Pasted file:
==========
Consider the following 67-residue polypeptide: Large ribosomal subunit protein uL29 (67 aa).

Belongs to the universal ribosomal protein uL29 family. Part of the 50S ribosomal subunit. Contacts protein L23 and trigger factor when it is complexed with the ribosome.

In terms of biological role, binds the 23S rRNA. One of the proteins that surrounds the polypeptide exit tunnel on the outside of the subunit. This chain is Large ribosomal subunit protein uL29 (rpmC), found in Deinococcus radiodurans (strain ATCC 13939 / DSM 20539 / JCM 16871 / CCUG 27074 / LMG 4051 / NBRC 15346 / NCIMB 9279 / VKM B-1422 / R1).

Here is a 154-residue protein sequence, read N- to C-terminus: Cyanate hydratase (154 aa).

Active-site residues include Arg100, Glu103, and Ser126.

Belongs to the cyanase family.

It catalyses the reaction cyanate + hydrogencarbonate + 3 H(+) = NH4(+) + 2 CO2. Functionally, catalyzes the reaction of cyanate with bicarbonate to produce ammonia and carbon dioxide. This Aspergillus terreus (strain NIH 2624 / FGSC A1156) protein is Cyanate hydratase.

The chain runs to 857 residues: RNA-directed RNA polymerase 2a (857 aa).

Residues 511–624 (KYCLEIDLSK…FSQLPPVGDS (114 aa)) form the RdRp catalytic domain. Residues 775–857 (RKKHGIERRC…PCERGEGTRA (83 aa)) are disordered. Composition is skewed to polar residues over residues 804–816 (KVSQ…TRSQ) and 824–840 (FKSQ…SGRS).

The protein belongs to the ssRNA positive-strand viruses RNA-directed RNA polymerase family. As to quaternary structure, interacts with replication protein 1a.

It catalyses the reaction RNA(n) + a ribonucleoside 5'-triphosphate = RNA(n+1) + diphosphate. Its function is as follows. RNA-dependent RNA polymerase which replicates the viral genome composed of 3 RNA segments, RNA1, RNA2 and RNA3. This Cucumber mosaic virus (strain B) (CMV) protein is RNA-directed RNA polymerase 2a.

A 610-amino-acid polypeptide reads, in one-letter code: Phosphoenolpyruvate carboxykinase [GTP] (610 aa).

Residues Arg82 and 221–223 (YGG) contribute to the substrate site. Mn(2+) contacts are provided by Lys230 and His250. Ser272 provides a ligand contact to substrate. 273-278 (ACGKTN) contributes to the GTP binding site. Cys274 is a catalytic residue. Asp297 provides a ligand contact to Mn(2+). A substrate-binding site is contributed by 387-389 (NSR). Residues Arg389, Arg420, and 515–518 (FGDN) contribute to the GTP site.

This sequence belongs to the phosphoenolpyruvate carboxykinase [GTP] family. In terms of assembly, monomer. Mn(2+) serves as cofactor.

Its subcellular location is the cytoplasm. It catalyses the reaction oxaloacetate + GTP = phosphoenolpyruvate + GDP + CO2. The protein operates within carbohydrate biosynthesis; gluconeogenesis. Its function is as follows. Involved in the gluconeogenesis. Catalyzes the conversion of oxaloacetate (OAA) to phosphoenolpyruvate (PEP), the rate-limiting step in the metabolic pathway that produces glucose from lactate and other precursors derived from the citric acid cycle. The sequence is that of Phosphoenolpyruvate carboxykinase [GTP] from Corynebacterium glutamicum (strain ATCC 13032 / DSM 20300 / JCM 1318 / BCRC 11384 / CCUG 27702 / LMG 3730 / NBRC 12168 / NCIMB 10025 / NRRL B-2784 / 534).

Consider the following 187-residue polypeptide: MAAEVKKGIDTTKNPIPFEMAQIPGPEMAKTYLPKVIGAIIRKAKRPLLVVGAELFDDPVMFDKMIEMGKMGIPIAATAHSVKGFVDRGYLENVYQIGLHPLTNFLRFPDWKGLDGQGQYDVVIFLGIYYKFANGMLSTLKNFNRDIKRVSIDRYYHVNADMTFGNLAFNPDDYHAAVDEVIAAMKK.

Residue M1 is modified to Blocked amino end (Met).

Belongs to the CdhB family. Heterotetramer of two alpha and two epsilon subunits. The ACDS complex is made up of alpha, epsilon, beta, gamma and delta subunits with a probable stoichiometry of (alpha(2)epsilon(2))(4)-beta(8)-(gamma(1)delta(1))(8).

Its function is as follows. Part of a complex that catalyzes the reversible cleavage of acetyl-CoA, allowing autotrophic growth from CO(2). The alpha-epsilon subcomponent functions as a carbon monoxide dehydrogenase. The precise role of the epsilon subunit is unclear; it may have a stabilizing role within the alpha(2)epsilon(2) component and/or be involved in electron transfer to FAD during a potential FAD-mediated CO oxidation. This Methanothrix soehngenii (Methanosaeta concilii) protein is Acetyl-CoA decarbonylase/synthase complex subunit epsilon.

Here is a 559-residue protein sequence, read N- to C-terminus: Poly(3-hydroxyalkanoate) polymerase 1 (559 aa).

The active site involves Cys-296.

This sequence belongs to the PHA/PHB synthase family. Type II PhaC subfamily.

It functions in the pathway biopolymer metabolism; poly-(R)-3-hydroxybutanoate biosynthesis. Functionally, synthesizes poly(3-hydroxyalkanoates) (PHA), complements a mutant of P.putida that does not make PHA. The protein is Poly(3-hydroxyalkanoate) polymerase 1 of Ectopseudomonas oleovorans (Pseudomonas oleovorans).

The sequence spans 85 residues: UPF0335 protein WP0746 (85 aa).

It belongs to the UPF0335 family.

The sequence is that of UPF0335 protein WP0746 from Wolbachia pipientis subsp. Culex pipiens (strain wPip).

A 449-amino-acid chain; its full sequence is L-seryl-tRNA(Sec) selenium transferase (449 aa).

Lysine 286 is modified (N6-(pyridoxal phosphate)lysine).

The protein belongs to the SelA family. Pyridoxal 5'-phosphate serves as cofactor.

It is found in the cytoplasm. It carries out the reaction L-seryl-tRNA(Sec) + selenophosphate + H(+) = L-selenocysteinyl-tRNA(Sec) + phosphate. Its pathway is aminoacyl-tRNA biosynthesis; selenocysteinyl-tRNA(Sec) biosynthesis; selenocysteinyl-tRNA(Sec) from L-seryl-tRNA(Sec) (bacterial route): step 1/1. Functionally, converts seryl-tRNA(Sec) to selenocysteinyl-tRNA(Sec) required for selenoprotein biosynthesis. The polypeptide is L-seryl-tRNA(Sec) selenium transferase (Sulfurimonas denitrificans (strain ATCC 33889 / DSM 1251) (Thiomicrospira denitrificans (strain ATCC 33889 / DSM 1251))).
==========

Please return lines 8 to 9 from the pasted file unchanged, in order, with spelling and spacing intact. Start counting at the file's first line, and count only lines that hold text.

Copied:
The chain runs to 857 residues: RNA-directed RNA polymerase 2a (857 aa).

Residues 511–624 (KYCLEIDLSK…FSQLPPVGDS (114 aa)) form the RdRp catalytic domain. Residues 775–857 (RKKHGIERRC…PCERGEGTRA (83 aa)) are disordered. Composition is skewed to polar residues over residues 804–816 (KVSQ…TRSQ) and 824–840 (FKSQ…SGRS).